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Longtown and Gretna turbines proposal protests increase  

Credit:  By Pamela McGowan, The Cumberland News, www.cumberlandnews.co.uk 14 January 2011 ~~

More than 120 objections have been submitted in protest at plans for a nine-turbine windfarm between Longtown and Gretna.

It follows a public drop-in session at Longtown community centre last week, where people were able to find out more about the turbines, which are set to be among the tallest in the country.

Prior to the meeting, Carlisle City Council had received 24 objections. But that has shot up, with total responses now standing at 124 – 123 of which are opposing the plans.

EDF Renewables is the firm behind the Solway Moss scheme. It wants to build turbines three times the height of Carlisle Civic Centre and just 100ft-shy of Blackpool Tower at Burn Peat Works, just north of the A6071 Gretna to Longtown Road.

Its planning application admits the windfarm would have “significant effects” for homes up to 1.5 miles away.

Among the objectors are Allan and Tracey Johnstone, of Millhill, Gretna, who fear the windfarm would have a major impact on surrounding communities.

Their letter of objection says: “The fact of the matter is that these localities are where people live, work and play and should be the most considered areas, not just swept aside to meet what are claimed to be national targets to cut carbon emissions.”

Ken Cavanagh, of Roweltown, added: “Industrial turbines are out of place in the countryside, they should be offshore. They will be a blight on the landscape.”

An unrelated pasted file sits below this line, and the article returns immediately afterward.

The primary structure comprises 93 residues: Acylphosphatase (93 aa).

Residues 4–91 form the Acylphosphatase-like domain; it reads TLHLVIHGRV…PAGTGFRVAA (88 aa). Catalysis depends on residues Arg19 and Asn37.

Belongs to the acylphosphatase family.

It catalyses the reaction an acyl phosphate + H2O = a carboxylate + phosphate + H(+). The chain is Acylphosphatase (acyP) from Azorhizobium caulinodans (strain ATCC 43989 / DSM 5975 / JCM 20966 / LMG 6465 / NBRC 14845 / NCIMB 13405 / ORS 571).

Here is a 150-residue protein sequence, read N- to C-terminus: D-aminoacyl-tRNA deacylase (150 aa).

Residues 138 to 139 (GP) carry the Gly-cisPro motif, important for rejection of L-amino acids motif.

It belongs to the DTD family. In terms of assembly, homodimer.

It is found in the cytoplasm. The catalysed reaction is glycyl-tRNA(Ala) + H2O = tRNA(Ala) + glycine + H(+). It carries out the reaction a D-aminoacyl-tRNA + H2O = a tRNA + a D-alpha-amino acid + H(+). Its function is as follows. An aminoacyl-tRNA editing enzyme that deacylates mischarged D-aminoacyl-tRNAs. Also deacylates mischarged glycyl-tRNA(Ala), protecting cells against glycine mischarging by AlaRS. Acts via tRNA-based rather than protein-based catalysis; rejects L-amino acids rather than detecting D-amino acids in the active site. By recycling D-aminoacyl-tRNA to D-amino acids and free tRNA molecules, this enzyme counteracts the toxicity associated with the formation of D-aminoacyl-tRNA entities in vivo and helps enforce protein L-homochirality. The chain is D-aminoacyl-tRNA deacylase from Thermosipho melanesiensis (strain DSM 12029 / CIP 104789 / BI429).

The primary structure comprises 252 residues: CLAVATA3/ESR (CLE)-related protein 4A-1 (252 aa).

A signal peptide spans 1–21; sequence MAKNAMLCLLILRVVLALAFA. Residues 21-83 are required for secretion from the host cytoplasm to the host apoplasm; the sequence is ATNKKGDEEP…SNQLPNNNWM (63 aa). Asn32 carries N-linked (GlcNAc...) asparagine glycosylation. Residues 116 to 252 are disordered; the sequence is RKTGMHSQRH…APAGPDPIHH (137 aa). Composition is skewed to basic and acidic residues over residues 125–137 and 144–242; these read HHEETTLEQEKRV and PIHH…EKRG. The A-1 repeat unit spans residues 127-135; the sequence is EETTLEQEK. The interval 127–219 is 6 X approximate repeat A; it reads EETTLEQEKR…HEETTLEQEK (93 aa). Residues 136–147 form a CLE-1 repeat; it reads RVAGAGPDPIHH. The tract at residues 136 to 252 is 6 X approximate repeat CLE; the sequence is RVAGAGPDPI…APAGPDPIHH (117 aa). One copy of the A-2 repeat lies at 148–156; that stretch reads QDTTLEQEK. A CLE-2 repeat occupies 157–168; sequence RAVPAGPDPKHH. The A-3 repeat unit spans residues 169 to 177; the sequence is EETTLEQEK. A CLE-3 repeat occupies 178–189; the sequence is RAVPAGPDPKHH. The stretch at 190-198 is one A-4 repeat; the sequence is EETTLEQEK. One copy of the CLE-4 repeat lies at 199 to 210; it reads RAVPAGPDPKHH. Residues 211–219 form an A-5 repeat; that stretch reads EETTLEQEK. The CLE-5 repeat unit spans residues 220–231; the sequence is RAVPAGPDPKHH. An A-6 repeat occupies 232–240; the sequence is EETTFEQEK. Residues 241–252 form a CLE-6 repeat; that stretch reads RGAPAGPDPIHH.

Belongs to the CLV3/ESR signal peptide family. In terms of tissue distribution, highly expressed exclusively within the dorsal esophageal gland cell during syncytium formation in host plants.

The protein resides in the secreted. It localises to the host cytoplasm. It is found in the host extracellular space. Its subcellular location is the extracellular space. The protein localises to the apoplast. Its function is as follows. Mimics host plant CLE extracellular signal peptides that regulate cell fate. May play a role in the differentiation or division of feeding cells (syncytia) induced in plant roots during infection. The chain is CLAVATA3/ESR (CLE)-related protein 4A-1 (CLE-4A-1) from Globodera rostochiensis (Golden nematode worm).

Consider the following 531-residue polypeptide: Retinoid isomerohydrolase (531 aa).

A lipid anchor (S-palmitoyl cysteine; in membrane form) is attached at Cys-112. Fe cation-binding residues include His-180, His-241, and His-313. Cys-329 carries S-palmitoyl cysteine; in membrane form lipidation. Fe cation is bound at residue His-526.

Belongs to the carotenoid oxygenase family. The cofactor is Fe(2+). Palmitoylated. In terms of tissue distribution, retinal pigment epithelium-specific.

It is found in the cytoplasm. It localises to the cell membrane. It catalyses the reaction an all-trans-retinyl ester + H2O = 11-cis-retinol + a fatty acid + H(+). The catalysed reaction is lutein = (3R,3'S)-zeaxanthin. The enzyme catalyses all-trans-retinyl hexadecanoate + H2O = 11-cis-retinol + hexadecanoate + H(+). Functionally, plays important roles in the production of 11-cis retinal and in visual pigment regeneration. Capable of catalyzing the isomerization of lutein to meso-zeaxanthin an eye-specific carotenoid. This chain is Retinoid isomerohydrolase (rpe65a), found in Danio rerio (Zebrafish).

There are also concerns about the impact the scheme would have on tourism, and the knock-on effects to the wider local economy.

The harm the turbines could cause to local wildlife is also a major concern among the objectors, with fears that they would impact on migrating birds – including protected species of geese – and damage local eco-systems.

Public consultation will continue over the next couple of weeks.

Comments can be submitted to the city council by letter or via the planning section of its website.

Source:  By Pamela McGowan, The Cumberland News, www.cumberlandnews.co.uk 14 January 2011

This article is the work of the source indicated. Any opinions expressed in it are not necessarily those of National Wind Watch.

The copyright of this article resides with the author or publisher indicated. As part of its noncommercial effort to present the environmental, social, scientific, and economic issues of large-scale wind power development to a global audience seeking such information, National Wind Watch endeavors to observe “fair use” as provided for in section 107 of U.S. Copyright Law and similar “fair dealing” provisions of the copyright laws of other nations. Send requests to excerpt, general inquiries, and comments via e-mail.

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